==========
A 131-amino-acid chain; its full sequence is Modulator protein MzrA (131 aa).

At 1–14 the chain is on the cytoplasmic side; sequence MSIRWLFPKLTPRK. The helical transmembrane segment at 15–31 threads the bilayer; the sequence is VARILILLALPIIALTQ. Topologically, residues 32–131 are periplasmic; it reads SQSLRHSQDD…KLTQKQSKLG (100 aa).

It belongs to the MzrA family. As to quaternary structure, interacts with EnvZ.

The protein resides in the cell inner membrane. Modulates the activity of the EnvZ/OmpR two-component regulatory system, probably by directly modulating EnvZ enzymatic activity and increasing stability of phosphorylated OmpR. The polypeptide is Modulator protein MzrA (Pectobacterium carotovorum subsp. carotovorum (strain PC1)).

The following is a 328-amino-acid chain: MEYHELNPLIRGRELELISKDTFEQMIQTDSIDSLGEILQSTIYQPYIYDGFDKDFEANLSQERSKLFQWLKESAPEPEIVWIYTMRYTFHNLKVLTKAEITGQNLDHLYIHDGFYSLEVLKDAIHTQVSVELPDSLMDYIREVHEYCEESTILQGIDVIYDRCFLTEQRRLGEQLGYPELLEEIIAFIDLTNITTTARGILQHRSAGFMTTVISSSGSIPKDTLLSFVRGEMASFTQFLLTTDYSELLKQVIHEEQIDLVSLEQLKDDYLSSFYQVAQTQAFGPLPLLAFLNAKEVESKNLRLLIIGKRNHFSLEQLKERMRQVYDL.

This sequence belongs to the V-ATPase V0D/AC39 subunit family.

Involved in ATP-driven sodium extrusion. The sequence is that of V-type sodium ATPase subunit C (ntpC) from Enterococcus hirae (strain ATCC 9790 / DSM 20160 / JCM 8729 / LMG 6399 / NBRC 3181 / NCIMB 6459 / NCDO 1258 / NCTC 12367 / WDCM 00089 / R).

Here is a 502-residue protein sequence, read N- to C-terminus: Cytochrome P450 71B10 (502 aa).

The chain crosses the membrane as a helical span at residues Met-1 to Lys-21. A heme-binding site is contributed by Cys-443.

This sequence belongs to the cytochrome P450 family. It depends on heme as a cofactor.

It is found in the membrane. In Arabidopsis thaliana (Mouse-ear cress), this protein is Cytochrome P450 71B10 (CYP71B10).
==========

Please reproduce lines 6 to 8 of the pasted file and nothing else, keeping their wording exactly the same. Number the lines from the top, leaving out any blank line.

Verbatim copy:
This sequence belongs to the V-ATPase V0D/AC39 subunit family.

Involved in ATP-driven sodium extrusion. The sequence is that of V-type sodium ATPase subunit C (ntpC) from Enterococcus hirae (strain ATCC 9790 / DSM 20160 / JCM 8729 / LMG 6399 / NBRC 3181 / NCIMB 6459 / NCDO 1258 / NCTC 12367 / WDCM 00089 / R).

Here is a 502-residue protein sequence, read N- to C-terminus: Cytochrome P450 71B10 (502 aa).